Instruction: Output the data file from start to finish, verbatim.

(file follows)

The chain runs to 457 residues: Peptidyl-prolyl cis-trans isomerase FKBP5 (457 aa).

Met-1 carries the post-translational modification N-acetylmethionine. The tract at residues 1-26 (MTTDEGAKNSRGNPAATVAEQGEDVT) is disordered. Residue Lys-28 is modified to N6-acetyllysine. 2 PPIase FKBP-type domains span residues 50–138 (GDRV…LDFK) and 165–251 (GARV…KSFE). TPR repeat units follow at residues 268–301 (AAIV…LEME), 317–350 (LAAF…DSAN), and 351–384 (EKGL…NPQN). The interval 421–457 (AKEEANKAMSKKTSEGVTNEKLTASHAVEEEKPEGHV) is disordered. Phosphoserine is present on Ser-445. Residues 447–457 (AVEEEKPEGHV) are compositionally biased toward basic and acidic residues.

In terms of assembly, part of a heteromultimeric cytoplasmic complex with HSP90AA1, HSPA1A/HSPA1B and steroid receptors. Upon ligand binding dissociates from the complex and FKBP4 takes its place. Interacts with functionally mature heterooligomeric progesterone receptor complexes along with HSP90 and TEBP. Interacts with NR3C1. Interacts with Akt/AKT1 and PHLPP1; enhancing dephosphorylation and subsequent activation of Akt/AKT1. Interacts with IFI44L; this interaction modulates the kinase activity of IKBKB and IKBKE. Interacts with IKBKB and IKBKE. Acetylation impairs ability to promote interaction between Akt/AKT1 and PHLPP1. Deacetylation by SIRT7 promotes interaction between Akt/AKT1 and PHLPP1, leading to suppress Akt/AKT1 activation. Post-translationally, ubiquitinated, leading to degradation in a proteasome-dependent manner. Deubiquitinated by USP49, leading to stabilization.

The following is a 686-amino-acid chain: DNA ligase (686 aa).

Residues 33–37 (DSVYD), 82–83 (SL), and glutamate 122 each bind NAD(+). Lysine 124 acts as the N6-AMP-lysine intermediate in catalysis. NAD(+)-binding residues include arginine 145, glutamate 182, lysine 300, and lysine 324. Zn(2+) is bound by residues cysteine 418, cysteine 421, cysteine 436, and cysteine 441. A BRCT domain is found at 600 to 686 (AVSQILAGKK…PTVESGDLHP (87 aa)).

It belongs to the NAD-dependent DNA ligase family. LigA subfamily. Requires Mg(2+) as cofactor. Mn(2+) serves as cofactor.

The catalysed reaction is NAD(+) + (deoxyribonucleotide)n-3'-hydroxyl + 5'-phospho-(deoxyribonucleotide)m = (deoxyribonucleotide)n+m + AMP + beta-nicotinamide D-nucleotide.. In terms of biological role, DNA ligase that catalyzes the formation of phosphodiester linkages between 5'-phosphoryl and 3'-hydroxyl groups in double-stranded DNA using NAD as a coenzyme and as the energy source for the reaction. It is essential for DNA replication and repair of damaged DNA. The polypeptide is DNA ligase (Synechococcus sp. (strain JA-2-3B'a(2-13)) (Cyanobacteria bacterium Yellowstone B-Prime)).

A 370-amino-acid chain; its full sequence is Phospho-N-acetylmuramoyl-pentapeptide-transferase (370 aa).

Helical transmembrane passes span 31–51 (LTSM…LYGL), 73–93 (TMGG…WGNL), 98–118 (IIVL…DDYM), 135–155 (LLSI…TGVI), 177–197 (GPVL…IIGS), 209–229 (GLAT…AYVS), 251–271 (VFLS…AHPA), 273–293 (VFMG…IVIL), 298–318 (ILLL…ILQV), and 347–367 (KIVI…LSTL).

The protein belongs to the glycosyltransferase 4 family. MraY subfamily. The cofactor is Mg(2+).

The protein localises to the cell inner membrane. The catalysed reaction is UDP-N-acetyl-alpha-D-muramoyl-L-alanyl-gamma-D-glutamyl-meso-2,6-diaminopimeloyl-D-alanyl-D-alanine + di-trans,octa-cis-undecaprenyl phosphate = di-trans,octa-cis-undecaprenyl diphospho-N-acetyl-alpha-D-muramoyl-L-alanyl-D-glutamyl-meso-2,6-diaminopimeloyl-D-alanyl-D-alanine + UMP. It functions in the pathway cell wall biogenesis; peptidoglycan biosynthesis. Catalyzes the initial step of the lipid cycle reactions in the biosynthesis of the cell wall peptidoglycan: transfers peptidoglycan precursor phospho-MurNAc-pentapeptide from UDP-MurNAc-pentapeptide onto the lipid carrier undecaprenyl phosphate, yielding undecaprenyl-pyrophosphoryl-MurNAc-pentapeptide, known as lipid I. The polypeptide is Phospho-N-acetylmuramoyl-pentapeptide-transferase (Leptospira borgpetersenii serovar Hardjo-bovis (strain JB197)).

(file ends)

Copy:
The chain runs to 457 residues: Peptidyl-prolyl cis-trans isomerase FKBP5 (457 aa).

Met-1 carries the post-translational modification N-acetylmethionine. The tract at residues 1-26 (MTTDEGAKNSRGNPAATVAEQGEDVT) is disordered. Residue Lys-28 is modified to N6-acetyllysine. 2 PPIase FKBP-type domains span residues 50–138 (GDRV…LDFK) and 165–251 (GARV…KSFE). TPR repeat units follow at residues 268–301 (AAIV…LEME), 317–350 (LAAF…DSAN), and 351–384 (EKGL…NPQN). The interval 421–457 (AKEEANKAMSKKTSEGVTNEKLTASHAVEEEKPEGHV) is disordered. Phosphoserine is present on Ser-445. Residues 447–457 (AVEEEKPEGHV) are compositionally biased toward basic and acidic residues.

In terms of assembly, part of a heteromultimeric cytoplasmic complex with HSP90AA1, HSPA1A/HSPA1B and steroid receptors. Upon ligand binding dissociates from the complex and FKBP4 takes its place. Interacts with functionally mature heterooligomeric progesterone receptor complexes along with HSP90 and TEBP. Interacts with NR3C1. Interacts with Akt/AKT1 and PHLPP1; enhancing dephosphorylation and subsequent activation of Akt/AKT1. Interacts with IFI44L; this interaction modulates the kinase activity of IKBKB and IKBKE. Interacts with IKBKB and IKBKE. Acetylation impairs ability to promote interaction between Akt/AKT1 and PHLPP1. Deacetylation by SIRT7 promotes interaction between Akt/AKT1 and PHLPP1, leading to suppress Akt/AKT1 activation. Post-translationally, ubiquitinated, leading to degradation in a proteasome-dependent manner. Deubiquitinated by USP49, leading to stabilization.

The following is a 686-amino-acid chain: DNA ligase (686 aa).

Residues 33–37 (DSVYD), 82–83 (SL), and glutamate 122 each bind NAD(+). Lysine 124 acts as the N6-AMP-lysine intermediate in catalysis. NAD(+)-binding residues include arginine 145, glutamate 182, lysine 300, and lysine 324. Zn(2+) is bound by residues cysteine 418, cysteine 421, cysteine 436, and cysteine 441. A BRCT domain is found at 600 to 686 (AVSQILAGKK…PTVESGDLHP (87 aa)).

It belongs to the NAD-dependent DNA ligase family. LigA subfamily. Requires Mg(2+) as cofactor. Mn(2+) serves as cofactor.

The catalysed reaction is NAD(+) + (deoxyribonucleotide)n-3'-hydroxyl + 5'-phospho-(deoxyribonucleotide)m = (deoxyribonucleotide)n+m + AMP + beta-nicotinamide D-nucleotide.. In terms of biological role, DNA ligase that catalyzes the formation of phosphodiester linkages between 5'-phosphoryl and 3'-hydroxyl groups in double-stranded DNA using NAD as a coenzyme and as the energy source for the reaction. It is essential for DNA replication and repair of damaged DNA. The polypeptide is DNA ligase (Synechococcus sp. (strain JA-2-3B'a(2-13)) (Cyanobacteria bacterium Yellowstone B-Prime)).

A 370-amino-acid chain; its full sequence is Phospho-N-acetylmuramoyl-pentapeptide-transferase (370 aa).

Helical transmembrane passes span 31–51 (LTSM…LYGL), 73–93 (TMGG…WGNL), 98–118 (IIVL…DDYM), 135–155 (LLSI…TGVI), 177–197 (GPVL…IIGS), 209–229 (GLAT…AYVS), 251–271 (VFLS…AHPA), 273–293 (VFMG…IVIL), 298–318 (ILLL…ILQV), and 347–367 (KIVI…LSTL).

The protein belongs to the glycosyltransferase 4 family. MraY subfamily. The cofactor is Mg(2+).

The protein localises to the cell inner membrane. The catalysed reaction is UDP-N-acetyl-alpha-D-muramoyl-L-alanyl-gamma-D-glutamyl-meso-2,6-diaminopimeloyl-D-alanyl-D-alanine + di-trans,octa-cis-undecaprenyl phosphate = di-trans,octa-cis-undecaprenyl diphospho-N-acetyl-alpha-D-muramoyl-L-alanyl-D-glutamyl-meso-2,6-diaminopimeloyl-D-alanyl-D-alanine + UMP. It functions in the pathway cell wall biogenesis; peptidoglycan biosynthesis. Catalyzes the initial step of the lipid cycle reactions in the biosynthesis of the cell wall peptidoglycan: transfers peptidoglycan precursor phospho-MurNAc-pentapeptide from UDP-MurNAc-pentapeptide onto the lipid carrier undecaprenyl phosphate, yielding undecaprenyl-pyrophosphoryl-MurNAc-pentapeptide, known as lipid I. The polypeptide is Phospho-N-acetylmuramoyl-pentapeptide-transferase (Leptospira borgpetersenii serovar Hardjo-bovis (strain JB197)).